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The Oregon Global Warming Commission has endorsed the Obama administration’s proposed regulations to reduce carbon emissions from power plants, while urging the Environmental Protection Agency to grant more flexibility to Oregon and other states to meet their targets.

At a meeting last Thursday, the state panel asked the EPA for several changes in its proposed regulations:

• Credit Oregon with improvements that take place outside the state’s boundaries that are due to state policies. An example might be a new wind power complex in Washington being developed for Portland General Electric to help it comply with state renewable energy mandates. The state that causes an action should get credit for that action, said Angus Duncan, chairman of the Oregon Global Warming Commission.

•Use a five-year average as a baseline from which to measure improvements, such as 2008 to 2012. EPA wants to use just 2012, but that was a relatively low year for carbon emissions, creating a “steeper hill that you have to climb,” Duncan said.

• Provide more leeway for multistate arrangements. As several members of the commission noted, the Northwest operates on a regional system, in part because of the Bonneville Power Administration serving multiple states. The EPA treated each state as if it’s an “island,” said Colin McConnaha of the Oregon Department of Environmental Quality.

The new power plant regulations are the most significant action Obama has taken to date to address climate change, along with an earlier mandate for car manufacturers to boost fuel efficiency.

Under his proposal, the EPA set specific goals for each state to reduce its greenhouse gas emissions from power plants. Oregon and Washington have some of the most ambitious reduction targets among all 50 states. Under the EPA’s proposed rule, Oregon must reduce carbon emissions from existing power plants roughly in half by 2030.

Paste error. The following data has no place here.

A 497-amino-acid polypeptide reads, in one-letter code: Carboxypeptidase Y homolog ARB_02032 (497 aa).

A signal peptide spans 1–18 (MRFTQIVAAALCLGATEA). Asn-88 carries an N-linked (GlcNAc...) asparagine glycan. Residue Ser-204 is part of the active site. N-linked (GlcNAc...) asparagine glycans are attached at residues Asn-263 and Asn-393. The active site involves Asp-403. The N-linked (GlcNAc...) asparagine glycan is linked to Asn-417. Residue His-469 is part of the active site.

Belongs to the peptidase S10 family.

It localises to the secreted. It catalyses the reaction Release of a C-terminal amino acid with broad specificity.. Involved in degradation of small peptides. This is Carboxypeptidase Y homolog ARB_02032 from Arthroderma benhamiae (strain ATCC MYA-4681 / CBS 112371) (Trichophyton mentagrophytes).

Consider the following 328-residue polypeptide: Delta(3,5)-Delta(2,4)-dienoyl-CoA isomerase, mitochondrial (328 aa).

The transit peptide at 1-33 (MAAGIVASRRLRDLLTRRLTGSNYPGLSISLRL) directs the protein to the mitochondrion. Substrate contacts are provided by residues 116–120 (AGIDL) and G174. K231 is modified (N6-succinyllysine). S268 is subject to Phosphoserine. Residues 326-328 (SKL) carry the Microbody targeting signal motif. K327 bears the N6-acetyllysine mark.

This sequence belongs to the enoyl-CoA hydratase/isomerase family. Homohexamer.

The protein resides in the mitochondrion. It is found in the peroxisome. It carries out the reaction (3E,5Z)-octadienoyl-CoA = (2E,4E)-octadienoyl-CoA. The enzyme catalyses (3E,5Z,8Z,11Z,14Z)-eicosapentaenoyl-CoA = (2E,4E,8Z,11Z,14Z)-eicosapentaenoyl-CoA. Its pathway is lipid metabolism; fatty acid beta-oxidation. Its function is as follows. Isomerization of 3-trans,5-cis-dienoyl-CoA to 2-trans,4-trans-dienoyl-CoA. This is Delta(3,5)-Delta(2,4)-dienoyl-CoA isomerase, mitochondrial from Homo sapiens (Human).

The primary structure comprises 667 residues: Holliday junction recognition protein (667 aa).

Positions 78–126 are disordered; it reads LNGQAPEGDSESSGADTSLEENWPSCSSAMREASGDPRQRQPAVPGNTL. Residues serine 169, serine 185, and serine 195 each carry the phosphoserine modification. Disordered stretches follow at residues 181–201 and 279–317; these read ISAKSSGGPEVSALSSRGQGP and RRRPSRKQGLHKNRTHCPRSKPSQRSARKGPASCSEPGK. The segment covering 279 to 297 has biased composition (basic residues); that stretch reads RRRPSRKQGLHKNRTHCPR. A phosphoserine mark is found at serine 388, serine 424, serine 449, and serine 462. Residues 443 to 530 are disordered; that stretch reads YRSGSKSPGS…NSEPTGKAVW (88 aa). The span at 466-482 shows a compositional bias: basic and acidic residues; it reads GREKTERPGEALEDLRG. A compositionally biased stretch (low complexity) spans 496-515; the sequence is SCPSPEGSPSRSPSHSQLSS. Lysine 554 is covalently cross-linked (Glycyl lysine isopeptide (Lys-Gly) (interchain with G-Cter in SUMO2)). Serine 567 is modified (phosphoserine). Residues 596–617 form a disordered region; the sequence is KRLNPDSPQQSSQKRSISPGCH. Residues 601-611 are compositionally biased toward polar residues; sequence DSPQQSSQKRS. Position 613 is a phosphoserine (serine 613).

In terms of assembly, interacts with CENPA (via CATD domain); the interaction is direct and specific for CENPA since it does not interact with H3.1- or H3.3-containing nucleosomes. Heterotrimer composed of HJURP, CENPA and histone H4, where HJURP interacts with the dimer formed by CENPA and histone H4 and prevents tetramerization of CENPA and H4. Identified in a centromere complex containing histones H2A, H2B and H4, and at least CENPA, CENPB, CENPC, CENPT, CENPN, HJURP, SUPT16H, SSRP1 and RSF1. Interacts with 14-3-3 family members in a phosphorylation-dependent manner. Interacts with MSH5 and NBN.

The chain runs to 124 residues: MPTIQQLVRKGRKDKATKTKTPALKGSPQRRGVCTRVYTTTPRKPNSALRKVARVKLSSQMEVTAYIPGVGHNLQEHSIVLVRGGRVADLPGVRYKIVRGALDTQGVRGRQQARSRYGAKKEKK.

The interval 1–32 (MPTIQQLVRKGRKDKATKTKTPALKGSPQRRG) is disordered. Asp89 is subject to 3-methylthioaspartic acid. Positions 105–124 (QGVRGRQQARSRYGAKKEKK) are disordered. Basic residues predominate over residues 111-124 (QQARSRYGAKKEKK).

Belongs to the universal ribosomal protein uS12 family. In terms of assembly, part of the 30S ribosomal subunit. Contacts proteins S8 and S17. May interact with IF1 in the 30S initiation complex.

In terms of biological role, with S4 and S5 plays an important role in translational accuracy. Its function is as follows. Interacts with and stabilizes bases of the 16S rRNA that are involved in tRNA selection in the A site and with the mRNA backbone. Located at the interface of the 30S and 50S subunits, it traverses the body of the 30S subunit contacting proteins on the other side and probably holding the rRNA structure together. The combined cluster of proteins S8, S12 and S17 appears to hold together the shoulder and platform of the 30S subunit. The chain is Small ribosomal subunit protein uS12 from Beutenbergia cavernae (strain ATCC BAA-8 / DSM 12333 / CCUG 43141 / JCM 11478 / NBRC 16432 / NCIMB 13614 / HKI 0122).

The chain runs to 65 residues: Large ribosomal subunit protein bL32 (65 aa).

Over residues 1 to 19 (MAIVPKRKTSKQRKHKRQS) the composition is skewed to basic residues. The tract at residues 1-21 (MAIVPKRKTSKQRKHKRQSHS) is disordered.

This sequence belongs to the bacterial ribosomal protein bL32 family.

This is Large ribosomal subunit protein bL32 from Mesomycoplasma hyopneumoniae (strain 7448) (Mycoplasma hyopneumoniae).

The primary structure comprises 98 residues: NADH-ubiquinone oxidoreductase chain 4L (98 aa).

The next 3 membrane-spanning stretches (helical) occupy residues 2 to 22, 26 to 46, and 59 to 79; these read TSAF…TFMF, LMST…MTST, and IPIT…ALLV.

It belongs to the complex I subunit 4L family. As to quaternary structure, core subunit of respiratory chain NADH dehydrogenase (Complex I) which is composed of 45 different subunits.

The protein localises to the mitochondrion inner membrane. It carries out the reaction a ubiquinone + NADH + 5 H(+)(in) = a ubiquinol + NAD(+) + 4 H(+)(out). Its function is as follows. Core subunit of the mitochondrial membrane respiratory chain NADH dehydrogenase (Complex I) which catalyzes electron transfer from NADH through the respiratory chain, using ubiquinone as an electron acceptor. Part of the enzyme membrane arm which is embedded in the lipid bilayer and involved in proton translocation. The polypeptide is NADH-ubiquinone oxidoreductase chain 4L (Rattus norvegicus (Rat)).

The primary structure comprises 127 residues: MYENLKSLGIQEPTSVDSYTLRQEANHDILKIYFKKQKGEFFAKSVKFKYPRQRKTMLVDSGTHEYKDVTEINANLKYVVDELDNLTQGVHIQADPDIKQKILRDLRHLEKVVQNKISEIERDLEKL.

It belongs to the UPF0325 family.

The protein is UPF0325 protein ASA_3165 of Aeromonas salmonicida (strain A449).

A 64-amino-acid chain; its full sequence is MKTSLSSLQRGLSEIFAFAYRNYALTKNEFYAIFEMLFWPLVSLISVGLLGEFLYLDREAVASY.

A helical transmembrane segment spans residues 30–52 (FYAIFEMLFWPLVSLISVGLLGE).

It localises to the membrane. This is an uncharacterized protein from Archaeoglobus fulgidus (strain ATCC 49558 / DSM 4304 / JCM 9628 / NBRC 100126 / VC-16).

The EPA recently granted a 45-day extension in the comment period to respond to its proposal, with a new deadline of Dec. 1. Oregon must develop plans to meet the goals by June 2016.

The state is largely on track to meet the goals because Oregon’s lone coal plant in Boardman, which has accounted for an estimated 10 percent of the state’s carbon emissions, is slated to stop burning coal by the end of 2020. And the state’s large utilities are actively adding wind and other renewable energy with zero carbon emissions. “That’s going to get us a significant way there,” Duncan said. However, he told commission members last Thursday that Oregon must take more actions to meet the EPA goals.

Jim Piro, CEO of PGE, said the EPA mandate wasn’t fair, because Oregon must reduce emissions from its power plants well below the goals for states like Kentucky, which have done relatively little to promote renewable energy.

“It just doesn’t seem fair to our customers,” Piro said. “For those states that have not done renewables, are we letting them off the hook?”

Duncan said the individual state targets are unlikely to be changed by the EPA. “There are more coal state senators than hydro state senators,” he observed.

Angus and other members also complained that the EPA is only giving states credit for doing improvements in energy efficiency starting in 2020. Oregon is a national leader in that field and its utilities have already invested a considerable amount.

Despite the concerns raised, Oregon will continue to do “all the right things,” Piro said. “We’re going to beat the target if you do it right.”

For more information about the Oregon Global Warming Commission:

Steve Law can be reached at 503-546-5139 or This email address is being protected from spambots. You need JavaScript enabled to view it. .

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